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J Spinal Cord Med. 2016;39(1):99-102. doi: 10.1179/2045772314Y.0000000293. Epub 2015 Jan 23.

Effects of once weekly NMES training on knee extensors fatigue and body composition in a person with spinal cord injury.

Abstract

STUDY DESIGN:

Single-subject case (male, 33 years of age, T6 SCI AIS A).

OBJECTIVES:

To determine the effect of surface neuromuscular electrical stimulation (NMES) training conducted once weekly on improving fatigue resistance as well as regional and whole body composition in an individual with spinal cord injury (SCI).

SETTING:

Laboratory setting within a SCI Center.

METHODS:

Surface NMES resistance training (RT) of the paralyzed knee extensors was conducted once weekly for 12 weeks using ankle weights. Knee extensor fatigue index was determined by the number of repetitions (reps) achieved out of 30 reps. Total and regional body composition including percentage body fat (%BF), fat mass (FM), lean mass (LM) were conducted before the first session and one week after the last training session using whole-body dual-energy X-ray absorptiometry.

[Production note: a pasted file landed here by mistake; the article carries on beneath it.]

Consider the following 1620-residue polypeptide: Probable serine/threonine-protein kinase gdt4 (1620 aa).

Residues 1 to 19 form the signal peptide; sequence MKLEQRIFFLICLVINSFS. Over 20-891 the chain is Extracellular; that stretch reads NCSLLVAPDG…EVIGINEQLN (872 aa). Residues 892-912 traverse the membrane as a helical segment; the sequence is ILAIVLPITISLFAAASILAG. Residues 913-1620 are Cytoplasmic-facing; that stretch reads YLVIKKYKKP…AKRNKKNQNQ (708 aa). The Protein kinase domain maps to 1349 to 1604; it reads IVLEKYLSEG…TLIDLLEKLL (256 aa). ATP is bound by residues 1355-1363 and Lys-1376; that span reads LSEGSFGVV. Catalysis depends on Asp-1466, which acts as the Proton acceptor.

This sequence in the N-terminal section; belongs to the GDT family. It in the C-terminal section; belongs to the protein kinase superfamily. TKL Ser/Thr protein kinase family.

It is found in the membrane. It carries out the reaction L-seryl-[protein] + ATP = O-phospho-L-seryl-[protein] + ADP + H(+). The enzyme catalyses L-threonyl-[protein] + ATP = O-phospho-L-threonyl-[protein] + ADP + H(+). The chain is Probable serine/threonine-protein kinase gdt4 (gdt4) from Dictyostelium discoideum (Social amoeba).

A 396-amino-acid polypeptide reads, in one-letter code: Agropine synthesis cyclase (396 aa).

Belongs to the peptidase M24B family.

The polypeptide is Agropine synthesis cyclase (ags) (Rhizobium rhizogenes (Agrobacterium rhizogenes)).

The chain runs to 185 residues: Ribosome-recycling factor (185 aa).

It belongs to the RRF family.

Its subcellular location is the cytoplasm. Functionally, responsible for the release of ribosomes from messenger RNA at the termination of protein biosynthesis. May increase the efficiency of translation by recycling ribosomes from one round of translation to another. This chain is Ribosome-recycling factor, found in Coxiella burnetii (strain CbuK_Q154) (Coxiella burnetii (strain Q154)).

RESULTS:

The participant had a compliance rate of 83% and he was able to lift 6 and 2 lbs on the right and left legs, respectively. Right knee extensors showed greater fatigue resistance compared to the left one. Leg LM increased by 6% accompanied with decrease in arm, trunk and total body LM by -4.7%, -13%, -5%, respectively. The %BF increased by 8%, 7.3%, 15.5%, 11.5% for arm, legs, trunk and total body.

CONCLUSION:

Once weekly of NMES RT evokes local positive changes in leg LM without reciprocating the continuous loss in LM or gain in FM in other regions and total body. Training was effective in increasing strength as well as fatigue resistance of the trained knee extensors.

KEYWORDS:

Body composition; Exercise; Neuromuscular electrical stimulation; Resistance training; Spinal cord injuries

PMID:
25615403
PMCID:
PMC4725798
DOI:
10.1179/2045772314Y.0000000293
[Indexed for MEDLINE]
Free PMC Article

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